Corina McIntyre, Vol. 37 Associate Editor
On October 21, 2015, the European Commission ruled that Luxembourg and the Netherlands granted illegal tax agreements to Fiat Finance and Trade and Starbucks.  In essence, the European Commission determined that these tax agreements created anticompetitive effects by granting these multinational corporations unfair tax advantages. 

European Union member states are generally allowed to issue these types of tax agreements with corporations.  These agreements serve to clarify how that particular country will calculate a company’s corporate tax and whether any special tax provisions will apply.[1]  But corporate tax agreements are subject to European Commission investigation and review.  In particular, the European Commission seeks to ensure that “national tax authorities [do] not give any company, however large or powerful, an unfair competitive advantage compared to others.”[2]

With respect to the Fiat decision, the European Commission determined that the Luxembourg tax ruling utilized a “complex and artificial methodology” that “cannot be justified by economic reality.”[3]  This resulted in Fiat’s payment of taxes based on underestimated profits that allegedly should have been “20 times higher if the calculations had been done at market conditions.”[4]  In the Starbucks decision, the European Commission concluded that the company reduced its taxable profits in the





Cite as: James C. Hathaway, The Michigan Guidelines on Risk for Reasons of Political Opinion, 37 Mich. J. Int'l L. 234 (2016), available at http://wp.me/P5WwJW-oV.






THE MICHIGAN GUIDELINES ON RISK
FOR REASONS OF POLITICAL OPINION
English / French
The Convention relating to the Status of Refugees (“Convention”) recognizes as refugees those who, owing to a well-founded fear of being persecuted on the basis of inter alia “political opinion,” are unable or unwilling to avail themselves of the protection of their home country.

State practice acknowledges that protection based on “political opinion” should not be limited to those individuals at risk by reason of their views about partisan politics. Beyond this, the absence of an authoritative definition of “political opinion” in either the Convention or international law more generally has allowed interpretive inconsistencies to emerge, both within and among jurisdictions. Further complicating the search for a consistent approach is a lack of clarity about how best to ensure that the social and political context of the country of origin is meaningfully taken into account in assessing the existence of a “political opinion.”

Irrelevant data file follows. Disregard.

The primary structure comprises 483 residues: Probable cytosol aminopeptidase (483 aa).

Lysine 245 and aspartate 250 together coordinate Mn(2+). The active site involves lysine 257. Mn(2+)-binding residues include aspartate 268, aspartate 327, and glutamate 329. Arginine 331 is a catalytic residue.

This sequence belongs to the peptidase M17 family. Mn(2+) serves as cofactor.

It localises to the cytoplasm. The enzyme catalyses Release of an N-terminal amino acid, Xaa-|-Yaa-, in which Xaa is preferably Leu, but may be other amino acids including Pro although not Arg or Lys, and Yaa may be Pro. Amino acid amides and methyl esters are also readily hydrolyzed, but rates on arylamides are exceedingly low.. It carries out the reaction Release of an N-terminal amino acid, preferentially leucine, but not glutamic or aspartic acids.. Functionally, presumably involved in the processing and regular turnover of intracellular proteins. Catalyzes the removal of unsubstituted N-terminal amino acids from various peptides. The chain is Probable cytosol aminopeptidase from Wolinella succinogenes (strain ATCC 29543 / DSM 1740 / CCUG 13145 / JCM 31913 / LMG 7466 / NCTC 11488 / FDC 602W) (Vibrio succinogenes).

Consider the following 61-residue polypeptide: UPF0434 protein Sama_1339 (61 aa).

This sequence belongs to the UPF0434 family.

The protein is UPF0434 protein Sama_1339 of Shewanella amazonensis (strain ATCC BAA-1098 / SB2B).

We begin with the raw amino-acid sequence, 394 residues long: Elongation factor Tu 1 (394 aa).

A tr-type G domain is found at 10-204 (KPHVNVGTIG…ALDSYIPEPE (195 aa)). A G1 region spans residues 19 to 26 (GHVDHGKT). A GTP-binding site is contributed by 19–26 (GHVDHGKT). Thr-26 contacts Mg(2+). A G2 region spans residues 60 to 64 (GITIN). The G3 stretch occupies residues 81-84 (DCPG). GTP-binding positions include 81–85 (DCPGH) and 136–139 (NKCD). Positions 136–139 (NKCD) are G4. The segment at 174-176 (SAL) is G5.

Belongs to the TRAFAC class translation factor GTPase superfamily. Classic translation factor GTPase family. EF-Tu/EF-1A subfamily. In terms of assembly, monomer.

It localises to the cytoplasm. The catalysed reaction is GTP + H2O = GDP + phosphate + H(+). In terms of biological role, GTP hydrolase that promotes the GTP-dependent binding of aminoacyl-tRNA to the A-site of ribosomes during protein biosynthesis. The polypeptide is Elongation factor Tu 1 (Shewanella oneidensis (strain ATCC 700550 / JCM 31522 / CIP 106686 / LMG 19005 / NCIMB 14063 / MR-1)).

With a view to promoting a shared understanding of the proper interpretation of “political opinion” within the context of Article 1(A)(2) of the Convention, we have engaged in

Sihang Zhang, Vol. 37 Associate Editor
In recent years, the ease of establishing accounts at foreign financial institutions, combined with financial advisors who routinely establish foreign structures to hide income, create a unique risk of tax evasion for governmental authority, especially in a self-assessed tax system, where taxpayers may choose not to comply with their domestic tax reporting obligations. Indeed, the increasingly globalized and borderless world of finance makes it a lot more “tempting” for wealthy people to hide their money abroad. Against the backdrop of rising public anger about tax avoidance and evasion, the G20 finance ministers endorsed automatic exchange as the new tax transparency standard on April 19, 2013.[i] Two years later, on October 29, 2014, 51 jurisdictions (39 were represented at ministerial level), signed a multilateral competent authority agreement to automatically exchange information based on Article 6 of the Multilateral Convention on Mutual Administrative Assistance in Tax Matters.[ii] More than 65 jurisdictions publicly committed to implementation.

The Common Reporting Standard (CRS) is a big step towards a globally coordinated attempt between governments to disclose and exchange financial information of income earned by individuals and organizations. Countries have a shared interest in exchanging information to combat against tax evasion and

Ashley Harshaw, Vol. 37 Associate Editor
The Supreme Court of Mexico, in a 4 to 1 vote, has declared that four plaintiffs – members of a cannabis club – are allowed to grow, transport and use marijuana for recreational purposes. This marks the latest in a series of shifts in the Americas away from past stringent policies of the War on Drugs. Although the decision does not legalize marijuana across Mexico, basing the decision on human rights grounds provides a powerful precedent for a range of challenges to restrictive drug use laws. This precedent could set into motion significant changes in drug policy not only in Mexico, but also across the region more broadly.[1]

Since the Nixon administration declared the “War on Drugs” in 1971, the U.S. government has pressured Latin American nations to enforce strict prohibition on opium, coca and marijuana crops with aerial spraying and military operations. The Americas have largely continued with this prohibitionist approach into the 21st century.[2] In September 2014, the Global Commission on Drug Policy issued a report sharply criticizing the U.S. led global War on Drugs.[3] The U.S. has spent billions of dollars on punitive drug law enforcement, only to result in violence, excessive incarceration,